Trust Seals on Websites do not always mean Safe and Secure


Website Security Seals

Norton Secured.. Microsoft Gold Partner.. BBB Accredited.. Yes, you see them everywhere.

Does all of those websites guarantee security and safety? Probably no.

Here’s why..

These seals are after all just images which can be easily copied and displayed on website. Fraud websites take advantage of this and display a fake image in form of seal on their site. So, you shouldn’t blindly trust each website with an image saying “secured” or any similar term.

For example: This website claims to be BBB accredited but when I try to click on the seal, it is nothing. It is just an image pasted on webpage.

Website Trust Seals

Another instance is of a SEO service company which says it was featured big brands namely Daily Telegraph  and others but there is no proof whether it really did.

as-seen-on

How do I Verify?

#1 Seal should be Clickable

First check should be that all the seals on website should be clickable. On click, they should take you to the original certificate or the issuing company or original page where the website in question is mentioned.

For example: When you click on the “Norton Secured” seal on our website (Dealarious.com), it opens a popup window with complete details of our registration with the company along with validity.

Norton Seured Certificate

That means the company is verified and real unlike other fly-by-night websites which are made with the intention to steal your details.

#2 Check Browser Lock

Your Browser won’t lie to you. It is installed on your system and website cannot paste an image on browser.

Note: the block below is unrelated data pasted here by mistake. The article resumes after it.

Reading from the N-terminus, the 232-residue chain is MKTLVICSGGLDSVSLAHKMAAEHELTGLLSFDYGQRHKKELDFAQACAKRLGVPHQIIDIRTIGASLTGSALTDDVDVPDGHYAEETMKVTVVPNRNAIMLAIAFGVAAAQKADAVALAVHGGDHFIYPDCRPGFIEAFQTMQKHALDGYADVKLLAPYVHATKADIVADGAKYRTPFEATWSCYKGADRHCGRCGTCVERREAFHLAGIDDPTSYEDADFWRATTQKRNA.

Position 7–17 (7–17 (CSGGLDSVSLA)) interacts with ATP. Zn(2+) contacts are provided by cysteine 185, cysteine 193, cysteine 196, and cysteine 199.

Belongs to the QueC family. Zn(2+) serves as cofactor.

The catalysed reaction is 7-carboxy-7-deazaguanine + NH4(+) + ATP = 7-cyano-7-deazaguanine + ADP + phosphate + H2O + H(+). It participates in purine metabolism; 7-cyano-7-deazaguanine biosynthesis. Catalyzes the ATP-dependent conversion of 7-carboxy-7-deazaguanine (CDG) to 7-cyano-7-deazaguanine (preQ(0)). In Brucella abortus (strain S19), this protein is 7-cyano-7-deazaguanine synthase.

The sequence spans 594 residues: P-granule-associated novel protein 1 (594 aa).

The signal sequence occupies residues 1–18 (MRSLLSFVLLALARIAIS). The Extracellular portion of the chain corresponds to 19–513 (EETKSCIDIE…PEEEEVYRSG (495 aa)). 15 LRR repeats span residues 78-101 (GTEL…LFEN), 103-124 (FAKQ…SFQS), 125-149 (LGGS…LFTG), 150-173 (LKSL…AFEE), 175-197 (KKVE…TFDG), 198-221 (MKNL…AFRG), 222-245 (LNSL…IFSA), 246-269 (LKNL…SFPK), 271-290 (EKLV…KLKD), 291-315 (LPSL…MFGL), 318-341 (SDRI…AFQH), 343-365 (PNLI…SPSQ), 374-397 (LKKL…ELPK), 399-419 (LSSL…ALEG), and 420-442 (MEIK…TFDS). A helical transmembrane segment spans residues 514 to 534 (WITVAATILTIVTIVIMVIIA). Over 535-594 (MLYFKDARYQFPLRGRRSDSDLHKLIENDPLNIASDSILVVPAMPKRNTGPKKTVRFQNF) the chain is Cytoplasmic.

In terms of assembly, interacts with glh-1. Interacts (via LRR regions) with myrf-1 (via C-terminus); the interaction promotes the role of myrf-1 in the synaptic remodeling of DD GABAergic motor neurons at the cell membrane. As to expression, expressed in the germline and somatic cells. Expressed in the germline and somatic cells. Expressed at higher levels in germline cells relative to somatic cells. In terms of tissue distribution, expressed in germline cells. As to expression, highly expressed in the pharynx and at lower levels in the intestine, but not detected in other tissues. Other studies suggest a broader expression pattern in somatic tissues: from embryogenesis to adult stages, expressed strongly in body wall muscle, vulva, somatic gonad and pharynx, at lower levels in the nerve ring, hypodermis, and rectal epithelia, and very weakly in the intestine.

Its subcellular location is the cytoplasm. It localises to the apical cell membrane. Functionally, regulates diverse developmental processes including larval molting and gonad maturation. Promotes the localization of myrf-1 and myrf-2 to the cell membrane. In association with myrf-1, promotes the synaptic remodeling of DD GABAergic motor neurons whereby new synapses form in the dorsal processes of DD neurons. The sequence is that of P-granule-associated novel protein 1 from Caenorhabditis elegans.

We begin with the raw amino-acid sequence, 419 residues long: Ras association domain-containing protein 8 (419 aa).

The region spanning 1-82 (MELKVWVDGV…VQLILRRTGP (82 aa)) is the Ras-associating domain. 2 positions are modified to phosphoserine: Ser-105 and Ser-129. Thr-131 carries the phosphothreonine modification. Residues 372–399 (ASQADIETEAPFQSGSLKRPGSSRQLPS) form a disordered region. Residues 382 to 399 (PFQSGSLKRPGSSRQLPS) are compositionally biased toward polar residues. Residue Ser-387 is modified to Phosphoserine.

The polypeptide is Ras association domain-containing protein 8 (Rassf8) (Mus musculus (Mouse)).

While making any financial transaction, look above the address bar of browser, it should read “HTTPS” instead of regular “HTTP”. Additional “S” represents “Secured” protocol. Whatever information processed through that webpage is sent to servers in encrypted form which is unreadable.

Along with that, you might also notice a “Lock” besides website URL. You can click on it to verify if it’s for real.

Address Bar HTTPS

#3 Use Common Sense

While moving around the website, if you get a feeling that it is too good to believe, better leave instead of carrying out a purchase. Remember, whatever posted on website should have a proof hyperlinked to it.

Such websites displaying fake seal of trust are made with the intention of stealing financial details. They’re already breaking the law, so violating the seal-provider’s copyright isn’t a problem for them. But, you should take care of your future purchases and be a wise customer.

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    Rohit Langde

    Rohit Langde is Founder and Editor-in-chief of Dealarious. Tech Blogger by Passion & Profession | Mechanical Engineer by Qualification | Introverted Geek by Choice

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